Set the Extrude Depth to 150 (this is the width of the filmstrip we established at the beginning of this tutorial). Don't forget to adjust the Perspective (object without perspective looks a little bit distorted). We will set it to 40. There is one more quite important thing. For the Surface select No Shading. This way we will avoid creating many tiny parts of the 3D object.
In this step we'll apply the filmstrip symbol we created earlier to the 3D filmstrip. Under the Extrude & Bevel Option Box hit the Map Art button. Don't forget to check the Preview box in order to be able to adjust the illustration easily.
Under the Map Art Options we will apply the filmstrip symbol we've created earlier to specific sides of our 3D filmstrip. Switch between the Surface of the 3D filmstrip and apply the filmstrip symbol to the sides: 3, 5 and 7 from the Symbol dropdown menu.
Now we need to expand our 3D filmstrip in order to apply nice color gradients. Under the Object hit Expand Appearance. Ungroup (Shift + Command + G) the filmstrip. Since our illustration contains many parts, be ready to ungroup the object several times. It will allow us to apply color gradients to each part separately. You may also have to remove the clipping mask in order to separate all the parts. To release the clipping mask hit the Alt + Command + 7 shortcut on the keyboard, or simply select Object > Clipping Mask > Release.
After we are done ungrouping the filmstrip we can start to apply color gradients. There is one thing we should keep on mind though. Color gradients will help us to make a realistic illustration. Now we have to focus on the parts of the illustration that need to be in the shadow and the parts we need to highlight. To each gray part of the filmstrip (frame of the filmstrip) apply a gray to light gray gradient, and to the black parts we need to apply a black to gray gradient. Light colors in the gradients will create highlights for the object.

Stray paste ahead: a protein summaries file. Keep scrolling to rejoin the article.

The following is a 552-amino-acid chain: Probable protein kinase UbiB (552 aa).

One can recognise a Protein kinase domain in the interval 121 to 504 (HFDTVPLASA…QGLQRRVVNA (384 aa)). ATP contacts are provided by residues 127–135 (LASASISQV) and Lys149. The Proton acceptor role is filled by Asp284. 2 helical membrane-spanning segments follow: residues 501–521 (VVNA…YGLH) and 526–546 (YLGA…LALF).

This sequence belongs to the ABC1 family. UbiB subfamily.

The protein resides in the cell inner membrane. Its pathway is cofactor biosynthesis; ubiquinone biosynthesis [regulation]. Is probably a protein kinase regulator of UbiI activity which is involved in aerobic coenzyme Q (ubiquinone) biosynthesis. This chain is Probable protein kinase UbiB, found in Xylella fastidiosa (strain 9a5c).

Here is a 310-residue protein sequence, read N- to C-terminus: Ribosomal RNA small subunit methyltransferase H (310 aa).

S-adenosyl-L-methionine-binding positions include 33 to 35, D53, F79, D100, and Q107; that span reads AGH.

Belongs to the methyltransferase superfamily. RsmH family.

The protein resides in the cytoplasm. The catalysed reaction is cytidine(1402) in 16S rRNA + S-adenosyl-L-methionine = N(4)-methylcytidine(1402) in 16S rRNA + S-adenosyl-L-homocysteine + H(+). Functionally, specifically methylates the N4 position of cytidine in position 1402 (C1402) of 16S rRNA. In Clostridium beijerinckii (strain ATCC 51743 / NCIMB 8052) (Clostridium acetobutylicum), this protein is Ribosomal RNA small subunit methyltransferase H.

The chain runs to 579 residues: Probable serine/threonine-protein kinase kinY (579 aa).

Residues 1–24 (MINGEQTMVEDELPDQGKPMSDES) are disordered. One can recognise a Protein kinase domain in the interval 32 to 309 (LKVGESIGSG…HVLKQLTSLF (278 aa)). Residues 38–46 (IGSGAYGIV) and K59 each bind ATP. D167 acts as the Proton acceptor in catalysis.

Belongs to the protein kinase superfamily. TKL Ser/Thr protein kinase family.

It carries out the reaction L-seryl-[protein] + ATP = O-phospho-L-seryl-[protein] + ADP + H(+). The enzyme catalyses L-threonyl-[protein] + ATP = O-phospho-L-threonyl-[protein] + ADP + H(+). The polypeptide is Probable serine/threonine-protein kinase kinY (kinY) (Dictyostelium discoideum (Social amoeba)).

Let's start with the gray parts.
For the black parts (squares) we need a black to gray gradient. We don't need the gradient for all the squares. With the black to gray gradient we'll try to simulate the highlight on the black parts.
In this step we'll try to create two shadows of irregular shapes. To do that we'll need the Blend Tool. Grab the Pen Tool (P) from the Tool Panel and create a shape as shown. You'll notice that this shape contains four anchor points. Set the Fill color to gray (#D1D3D4).
With the Pen Tool (P) draw one more shape. Make sure to create it with just four anchor points. Set the Fill color to white (#FFFFF).
When you are blending vector paths the number of anchor points are very important. You have to make sure the paths contain the same number of anchor points. Otherwise, you wont be able to create a smooth transition between colors. Select both shapes and under the Object select Blend > Make. Then, select Object > Blend > Blend Options and set the value for Specified Steps to 50.
Send the shadow we've just created to the back (Shift+Command _+[). Using the same technique create the shadow for the other part of the filmstrip. Just make sure to blend two shapes with exact same number of anchor points.
And we are done! With the combination of a few very useful tools and shapes we have created an attractive filmstrip. Try out this technique and create a filmstrip in different positions. Feel free to be creative and play around with the perspective. If you have any questions or comment please post them in the comments section below. I hope you like the tutorial. Thank you for following along!
Subscribe below and we’ll send you a weekly email summary of all new Design & Illustration tutorials. Never miss out on learning about the next big thing.Update me weekly
Envato Tuts+ tutorials are translated into other languages by our community members—you can be involved too!Translate this post